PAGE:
New liquid crystals produced by stacking anti-aromatic units could lead to advances in organic semiconductors

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Dimensionally controlled assemblies of NiII norcorroles based on the interactions between anti-aromatic systems. Credit: Chemical Science (2024). DOI: 10.1039/D4SC01633E

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Dimensionally controlled assemblies of NiII norcorroles based on the interactions between anti-aromatic systems. Credit: Chemical Science (2024). DOI: 10.1039/D4SC01633E

In organic chemistry, π-stacking systems are supramolecular structures that arise as a result of the dispersion force, a type of intermolecular noncovalent interaction. They are a common phenomenon in nature. The stabilized structure of DNA is a very prominent example of a π-stacking system, as is the arrangement of amino acids in certain proteins.

Interestingly, π-stacking can be used in the design of materials with useful electronic and optical properties. These include organic semiconductors of various types, as well as conjugated polymers for sensing and biomedical applications.

To date, a large portion of technologically relevant π-stacking systems have been limited to aromatic compounds, which have inherent π-electron clouds. On the other hand, antiaromatic compounds, although promising candidates for the development of electrical conductors, have rarely been reported as building units of π-stacking systems.

Surprisingly, in a recent study, a research team led by Professor Hiromitsu Maeda from Ritsumeikan University, Japan, reported a new anti-aromatic π-stacking system that enabled the formation of a highly conductive liquid crystal.

Their findings were published in the journal on April 16, 2024 Chemical Science. The article is co-authored by Prof. Go Watanabe of Kitasato University, Prof. Shu Seki of Kyoto University and Prof. Hiroshi Shinokubo of Nagoya University.

The reported compounds in question are NiII-coordinated norcorroles with modified aryl groups as side chains. Previously, achieving π-stacking in similar norcorroles failed because hydrogen-bonding interactions between the side chains opposed the face-to-face stacking of the planar antiaromatic units. This time, however, the research team had an ingenious idea.

“We hypothesized that the introduction of lateral interaction groups with less directionality would improve stacking between norcorrole units,” explains Prof. Maeda. “We thus attempted the simple introduction of aliphatic chains, which induce van der Waals interactions. These interactions can be effective for modulating the stacking structure of a material.”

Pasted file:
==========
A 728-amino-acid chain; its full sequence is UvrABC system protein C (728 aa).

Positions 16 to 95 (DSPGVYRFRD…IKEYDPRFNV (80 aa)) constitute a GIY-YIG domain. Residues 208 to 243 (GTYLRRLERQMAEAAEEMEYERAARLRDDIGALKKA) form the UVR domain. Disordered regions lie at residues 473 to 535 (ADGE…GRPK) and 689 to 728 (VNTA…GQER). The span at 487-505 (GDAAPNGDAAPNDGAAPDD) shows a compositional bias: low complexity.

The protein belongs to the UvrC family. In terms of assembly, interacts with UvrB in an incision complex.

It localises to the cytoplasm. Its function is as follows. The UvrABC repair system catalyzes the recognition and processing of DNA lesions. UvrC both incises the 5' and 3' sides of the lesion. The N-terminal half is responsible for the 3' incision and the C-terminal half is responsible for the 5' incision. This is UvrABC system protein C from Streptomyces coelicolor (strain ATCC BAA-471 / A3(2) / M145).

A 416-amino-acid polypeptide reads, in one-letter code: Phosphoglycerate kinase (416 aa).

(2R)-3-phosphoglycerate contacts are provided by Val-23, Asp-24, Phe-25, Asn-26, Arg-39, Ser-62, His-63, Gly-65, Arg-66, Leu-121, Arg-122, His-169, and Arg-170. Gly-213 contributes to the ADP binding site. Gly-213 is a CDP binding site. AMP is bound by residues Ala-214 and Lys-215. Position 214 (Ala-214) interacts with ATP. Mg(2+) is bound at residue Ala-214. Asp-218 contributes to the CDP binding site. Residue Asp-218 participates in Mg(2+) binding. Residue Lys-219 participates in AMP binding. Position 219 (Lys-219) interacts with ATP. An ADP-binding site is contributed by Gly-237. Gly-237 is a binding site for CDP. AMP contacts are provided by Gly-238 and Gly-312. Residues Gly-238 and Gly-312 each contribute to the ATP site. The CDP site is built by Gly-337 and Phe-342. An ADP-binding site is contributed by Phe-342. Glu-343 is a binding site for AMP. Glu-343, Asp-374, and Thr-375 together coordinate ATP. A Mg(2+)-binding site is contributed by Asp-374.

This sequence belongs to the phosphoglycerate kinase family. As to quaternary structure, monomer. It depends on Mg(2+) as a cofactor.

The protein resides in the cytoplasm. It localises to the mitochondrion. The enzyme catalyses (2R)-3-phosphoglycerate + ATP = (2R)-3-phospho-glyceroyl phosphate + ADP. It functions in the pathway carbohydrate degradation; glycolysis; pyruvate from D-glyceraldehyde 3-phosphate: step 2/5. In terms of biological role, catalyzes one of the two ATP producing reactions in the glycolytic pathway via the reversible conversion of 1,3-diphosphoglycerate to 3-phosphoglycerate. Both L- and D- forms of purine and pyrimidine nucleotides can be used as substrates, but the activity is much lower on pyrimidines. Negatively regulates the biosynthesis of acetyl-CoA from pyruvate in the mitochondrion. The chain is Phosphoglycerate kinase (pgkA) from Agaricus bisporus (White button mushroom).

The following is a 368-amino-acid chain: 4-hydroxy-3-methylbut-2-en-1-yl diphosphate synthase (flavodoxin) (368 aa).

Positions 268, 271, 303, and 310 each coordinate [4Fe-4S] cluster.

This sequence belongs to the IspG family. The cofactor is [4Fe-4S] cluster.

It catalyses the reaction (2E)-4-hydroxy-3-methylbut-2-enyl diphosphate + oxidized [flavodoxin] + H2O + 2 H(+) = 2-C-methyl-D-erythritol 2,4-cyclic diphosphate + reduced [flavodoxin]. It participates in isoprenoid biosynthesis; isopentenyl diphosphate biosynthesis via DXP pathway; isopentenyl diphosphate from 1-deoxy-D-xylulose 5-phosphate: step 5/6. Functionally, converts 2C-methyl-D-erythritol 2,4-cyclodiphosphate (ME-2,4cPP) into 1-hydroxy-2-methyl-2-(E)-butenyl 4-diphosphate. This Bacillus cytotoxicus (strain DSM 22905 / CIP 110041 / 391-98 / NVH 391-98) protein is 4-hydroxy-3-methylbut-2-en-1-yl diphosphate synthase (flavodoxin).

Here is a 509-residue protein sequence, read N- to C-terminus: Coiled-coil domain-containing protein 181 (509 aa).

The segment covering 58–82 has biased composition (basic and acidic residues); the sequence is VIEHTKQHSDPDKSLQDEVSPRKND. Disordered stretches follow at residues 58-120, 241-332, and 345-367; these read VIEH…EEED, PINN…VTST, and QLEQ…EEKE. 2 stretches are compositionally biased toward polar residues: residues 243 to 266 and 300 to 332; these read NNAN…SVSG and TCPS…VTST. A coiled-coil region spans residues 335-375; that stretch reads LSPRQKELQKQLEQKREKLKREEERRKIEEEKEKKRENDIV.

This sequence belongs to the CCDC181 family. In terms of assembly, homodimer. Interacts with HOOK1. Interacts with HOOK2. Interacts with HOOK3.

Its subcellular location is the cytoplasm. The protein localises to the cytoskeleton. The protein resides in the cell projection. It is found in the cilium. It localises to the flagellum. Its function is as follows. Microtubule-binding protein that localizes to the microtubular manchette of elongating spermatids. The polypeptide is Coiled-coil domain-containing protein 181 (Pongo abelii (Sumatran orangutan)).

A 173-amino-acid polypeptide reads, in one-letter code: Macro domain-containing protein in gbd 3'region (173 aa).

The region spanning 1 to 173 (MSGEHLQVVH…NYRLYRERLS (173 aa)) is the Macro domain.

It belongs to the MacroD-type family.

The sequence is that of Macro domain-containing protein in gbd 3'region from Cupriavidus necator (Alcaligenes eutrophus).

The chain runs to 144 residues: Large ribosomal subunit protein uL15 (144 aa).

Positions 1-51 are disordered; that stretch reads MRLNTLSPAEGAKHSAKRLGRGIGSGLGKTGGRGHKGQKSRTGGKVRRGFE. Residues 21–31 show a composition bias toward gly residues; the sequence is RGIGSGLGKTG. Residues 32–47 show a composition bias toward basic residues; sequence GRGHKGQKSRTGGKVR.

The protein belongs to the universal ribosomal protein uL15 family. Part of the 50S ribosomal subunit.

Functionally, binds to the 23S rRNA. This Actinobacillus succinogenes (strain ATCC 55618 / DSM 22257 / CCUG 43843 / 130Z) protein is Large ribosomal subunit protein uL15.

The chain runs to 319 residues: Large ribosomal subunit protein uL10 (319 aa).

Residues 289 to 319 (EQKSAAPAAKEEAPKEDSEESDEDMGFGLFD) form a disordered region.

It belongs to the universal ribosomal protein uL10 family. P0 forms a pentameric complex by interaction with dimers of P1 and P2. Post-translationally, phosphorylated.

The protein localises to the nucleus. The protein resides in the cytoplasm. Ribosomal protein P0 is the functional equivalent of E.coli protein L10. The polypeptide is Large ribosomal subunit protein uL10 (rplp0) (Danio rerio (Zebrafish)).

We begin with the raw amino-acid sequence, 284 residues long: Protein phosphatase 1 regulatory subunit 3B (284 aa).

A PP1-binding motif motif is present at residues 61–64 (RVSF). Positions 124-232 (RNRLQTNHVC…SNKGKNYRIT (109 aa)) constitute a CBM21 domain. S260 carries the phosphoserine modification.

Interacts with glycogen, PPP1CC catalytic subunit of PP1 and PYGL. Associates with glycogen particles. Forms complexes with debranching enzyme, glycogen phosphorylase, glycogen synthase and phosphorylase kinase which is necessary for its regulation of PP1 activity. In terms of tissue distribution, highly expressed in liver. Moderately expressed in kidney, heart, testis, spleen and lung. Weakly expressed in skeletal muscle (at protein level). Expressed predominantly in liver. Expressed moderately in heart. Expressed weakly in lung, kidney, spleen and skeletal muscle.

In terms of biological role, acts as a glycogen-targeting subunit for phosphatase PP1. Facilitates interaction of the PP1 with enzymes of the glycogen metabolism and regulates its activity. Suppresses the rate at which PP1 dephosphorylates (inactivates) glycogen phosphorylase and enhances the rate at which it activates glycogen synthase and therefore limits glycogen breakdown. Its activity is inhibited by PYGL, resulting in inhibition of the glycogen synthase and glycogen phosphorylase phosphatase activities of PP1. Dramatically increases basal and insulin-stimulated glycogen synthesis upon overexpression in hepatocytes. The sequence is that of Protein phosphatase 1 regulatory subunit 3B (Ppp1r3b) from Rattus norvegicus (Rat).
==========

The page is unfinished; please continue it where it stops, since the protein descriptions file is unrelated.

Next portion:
As shown by several experiments and molecular dynamics simulations, the proposed strategy worked as intended. The norcorrole units formed columnar structures by stacking arrangements known as “triple-decker”. In these arrangements, a flat molecule is sandwiched between two slightly cup-shaped molecules.

Using the proposed molecular design, the researchers then synthesized liquid crystals. Thanks to the triple stacking, a liquid crystal showed remarkable electrical conductivity and thermotropity; that is, an order parameter that depends on temperature.

“The control of molecular interactions based on molecular design and synthesis, as demonstrated in our study, will be crucial for future applications,” says Prof. Maeda. “Properties such as high electrical conductivity in liquid crystals can be used for the fabrication of electronic devices. Furthermore, stimuli-responsive behavior in soft materials can be used to modulate relevant properties, such as photoluminescence, based on pressure and temperature.”

Taken together, the findings of this study reveal a promising strategy for designing new compounds based on molecular assemblies of antiaromatic moieties. With any luck, this will open new avenues for materials design, ultimately leading to better organic electronics, optoelectronics and sensor devices.

More information:
Soh Ishikawa et al, Norcorroles as anti-aromatic π-electronic systems forming dimensionally controlled assemblies, Chemical Science (2024). DOI: 10.1039/D4SC01633E

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Chemical Science

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